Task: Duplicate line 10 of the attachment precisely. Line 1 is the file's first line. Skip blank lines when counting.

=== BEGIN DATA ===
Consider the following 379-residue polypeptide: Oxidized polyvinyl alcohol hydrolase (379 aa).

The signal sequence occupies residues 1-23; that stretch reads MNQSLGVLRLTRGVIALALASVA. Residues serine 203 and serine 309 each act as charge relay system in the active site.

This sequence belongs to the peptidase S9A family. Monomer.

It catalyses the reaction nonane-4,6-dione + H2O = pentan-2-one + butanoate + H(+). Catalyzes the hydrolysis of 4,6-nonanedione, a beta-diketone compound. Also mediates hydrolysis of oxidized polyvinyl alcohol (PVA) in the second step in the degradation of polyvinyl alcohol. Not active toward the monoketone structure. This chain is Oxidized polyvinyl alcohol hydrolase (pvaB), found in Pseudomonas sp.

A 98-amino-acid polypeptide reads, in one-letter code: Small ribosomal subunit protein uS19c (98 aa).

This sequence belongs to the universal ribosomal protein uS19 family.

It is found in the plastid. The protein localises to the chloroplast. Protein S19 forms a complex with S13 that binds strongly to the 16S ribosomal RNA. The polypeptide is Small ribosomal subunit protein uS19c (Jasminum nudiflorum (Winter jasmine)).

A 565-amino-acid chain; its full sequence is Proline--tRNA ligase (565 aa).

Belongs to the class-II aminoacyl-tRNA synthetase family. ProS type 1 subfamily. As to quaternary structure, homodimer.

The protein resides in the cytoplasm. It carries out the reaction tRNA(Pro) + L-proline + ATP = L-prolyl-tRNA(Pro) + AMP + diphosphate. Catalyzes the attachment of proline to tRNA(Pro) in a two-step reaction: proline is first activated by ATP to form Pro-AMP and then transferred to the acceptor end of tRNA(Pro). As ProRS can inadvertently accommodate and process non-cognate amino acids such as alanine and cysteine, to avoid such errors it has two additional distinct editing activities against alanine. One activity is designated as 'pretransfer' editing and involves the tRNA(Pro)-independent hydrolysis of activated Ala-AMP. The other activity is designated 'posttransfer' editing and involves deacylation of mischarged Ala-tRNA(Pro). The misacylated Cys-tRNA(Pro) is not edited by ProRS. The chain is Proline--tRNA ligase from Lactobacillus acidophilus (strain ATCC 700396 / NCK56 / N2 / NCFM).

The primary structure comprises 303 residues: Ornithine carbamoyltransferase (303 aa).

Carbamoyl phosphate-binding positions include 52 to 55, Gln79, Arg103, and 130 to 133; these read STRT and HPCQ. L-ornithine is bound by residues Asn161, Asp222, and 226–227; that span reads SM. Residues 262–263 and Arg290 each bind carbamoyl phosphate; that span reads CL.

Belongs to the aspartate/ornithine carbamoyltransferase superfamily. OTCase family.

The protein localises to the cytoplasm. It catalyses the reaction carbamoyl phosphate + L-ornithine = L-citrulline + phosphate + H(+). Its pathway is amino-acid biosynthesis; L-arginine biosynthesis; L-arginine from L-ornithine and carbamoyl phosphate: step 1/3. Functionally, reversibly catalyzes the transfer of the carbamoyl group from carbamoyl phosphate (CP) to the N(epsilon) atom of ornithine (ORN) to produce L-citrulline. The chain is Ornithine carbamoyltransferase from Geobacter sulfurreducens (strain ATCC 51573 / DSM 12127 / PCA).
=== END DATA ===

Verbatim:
The protein resides in the cytoplasm. It carries out the reaction tRNA(Pro) + L-proline + ATP = L-prolyl-tRNA(Pro) + AMP + diphosphate. Catalyzes the attachment of proline to tRNA(Pro) in a two-step reaction: proline is first activated by ATP to form Pro-AMP and then transferred to the acceptor end of tRNA(Pro). As ProRS can inadvertently accommodate and process non-cognate amino acids such as alanine and cysteine, to avoid such errors it has two additional distinct editing activities against alanine. One activity is designated as 'pretransfer' editing and involves the tRNA(Pro)-independent hydrolysis of activated Ala-AMP. The other activity is designated 'posttransfer' editing and involves deacylation of mischarged Ala-tRNA(Pro). The misacylated Cys-tRNA(Pro) is not edited by ProRS. The chain is Proline--tRNA ligase from Lactobacillus acidophilus (strain ATCC 700396 / NCK56 / N2 / NCFM).